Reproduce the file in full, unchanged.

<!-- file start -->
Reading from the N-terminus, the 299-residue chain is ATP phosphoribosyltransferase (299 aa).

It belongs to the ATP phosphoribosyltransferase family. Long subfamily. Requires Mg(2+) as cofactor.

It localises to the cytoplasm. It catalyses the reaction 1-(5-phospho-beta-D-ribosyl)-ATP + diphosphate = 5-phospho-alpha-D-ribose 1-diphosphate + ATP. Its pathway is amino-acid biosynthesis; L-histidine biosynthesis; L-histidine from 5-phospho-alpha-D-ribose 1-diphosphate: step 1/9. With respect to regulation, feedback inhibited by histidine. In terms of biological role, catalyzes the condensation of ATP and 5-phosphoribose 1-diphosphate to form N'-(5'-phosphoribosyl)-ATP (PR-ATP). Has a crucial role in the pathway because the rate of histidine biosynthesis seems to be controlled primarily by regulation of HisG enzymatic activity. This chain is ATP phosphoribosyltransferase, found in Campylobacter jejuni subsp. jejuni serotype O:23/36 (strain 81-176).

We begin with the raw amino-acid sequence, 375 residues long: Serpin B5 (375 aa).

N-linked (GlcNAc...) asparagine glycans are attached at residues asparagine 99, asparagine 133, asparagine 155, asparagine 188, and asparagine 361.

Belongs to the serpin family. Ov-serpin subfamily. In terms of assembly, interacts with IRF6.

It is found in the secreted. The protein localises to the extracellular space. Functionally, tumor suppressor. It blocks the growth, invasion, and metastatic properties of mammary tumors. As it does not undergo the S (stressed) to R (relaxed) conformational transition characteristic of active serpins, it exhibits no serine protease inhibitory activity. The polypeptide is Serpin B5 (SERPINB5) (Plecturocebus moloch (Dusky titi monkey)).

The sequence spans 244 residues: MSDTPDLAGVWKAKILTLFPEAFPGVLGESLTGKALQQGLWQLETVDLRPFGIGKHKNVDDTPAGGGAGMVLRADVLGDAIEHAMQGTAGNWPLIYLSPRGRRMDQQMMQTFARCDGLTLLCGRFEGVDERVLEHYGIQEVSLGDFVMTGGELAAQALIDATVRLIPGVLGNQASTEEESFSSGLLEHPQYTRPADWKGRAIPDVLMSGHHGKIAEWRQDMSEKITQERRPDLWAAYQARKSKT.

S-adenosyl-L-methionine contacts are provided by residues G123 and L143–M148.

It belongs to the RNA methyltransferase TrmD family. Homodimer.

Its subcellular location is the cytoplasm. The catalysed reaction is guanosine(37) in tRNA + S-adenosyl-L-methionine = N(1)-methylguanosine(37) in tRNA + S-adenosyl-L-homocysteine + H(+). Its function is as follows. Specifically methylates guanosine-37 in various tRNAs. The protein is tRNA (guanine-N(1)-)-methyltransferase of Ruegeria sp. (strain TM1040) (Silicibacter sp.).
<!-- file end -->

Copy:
Reading from the N-terminus, the 299-residue chain is ATP phosphoribosyltransferase (299 aa).

It belongs to the ATP phosphoribosyltransferase family. Long subfamily. Requires Mg(2+) as cofactor.

It localises to the cytoplasm. It catalyses the reaction 1-(5-phospho-beta-D-ribosyl)-ATP + diphosphate = 5-phospho-alpha-D-ribose 1-diphosphate + ATP. Its pathway is amino-acid biosynthesis; L-histidine biosynthesis; L-histidine from 5-phospho-alpha-D-ribose 1-diphosphate: step 1/9. With respect to regulation, feedback inhibited by histidine. In terms of biological role, catalyzes the condensation of ATP and 5-phosphoribose 1-diphosphate to form N'-(5'-phosphoribosyl)-ATP (PR-ATP). Has a crucial role in the pathway because the rate of histidine biosynthesis seems to be controlled primarily by regulation of HisG enzymatic activity. This chain is ATP phosphoribosyltransferase, found in Campylobacter jejuni subsp. jejuni serotype O:23/36 (strain 81-176).

We begin with the raw amino-acid sequence, 375 residues long: Serpin B5 (375 aa).

N-linked (GlcNAc...) asparagine glycans are attached at residues asparagine 99, asparagine 133, asparagine 155, asparagine 188, and asparagine 361.

Belongs to the serpin family. Ov-serpin subfamily. In terms of assembly, interacts with IRF6.

It is found in the secreted. The protein localises to the extracellular space. Functionally, tumor suppressor. It blocks the growth, invasion, and metastatic properties of mammary tumors. As it does not undergo the S (stressed) to R (relaxed) conformational transition characteristic of active serpins, it exhibits no serine protease inhibitory activity. The polypeptide is Serpin B5 (SERPINB5) (Plecturocebus moloch (Dusky titi monkey)).

The sequence spans 244 residues: MSDTPDLAGVWKAKILTLFPEAFPGVLGESLTGKALQQGLWQLETVDLRPFGIGKHKNVDDTPAGGGAGMVLRADVLGDAIEHAMQGTAGNWPLIYLSPRGRRMDQQMMQTFARCDGLTLLCGRFEGVDERVLEHYGIQEVSLGDFVMTGGELAAQALIDATVRLIPGVLGNQASTEEESFSSGLLEHPQYTRPADWKGRAIPDVLMSGHHGKIAEWRQDMSEKITQERRPDLWAAYQARKSKT.

S-adenosyl-L-methionine contacts are provided by residues G123 and L143–M148.

It belongs to the RNA methyltransferase TrmD family. Homodimer.

Its subcellular location is the cytoplasm. The catalysed reaction is guanosine(37) in tRNA + S-adenosyl-L-methionine = N(1)-methylguanosine(37) in tRNA + S-adenosyl-L-homocysteine + H(+). Its function is as follows. Specifically methylates guanosine-37 in various tRNAs. The protein is tRNA (guanine-N(1)-)-methyltransferase of Ruegeria sp. (strain TM1040) (Silicibacter sp.).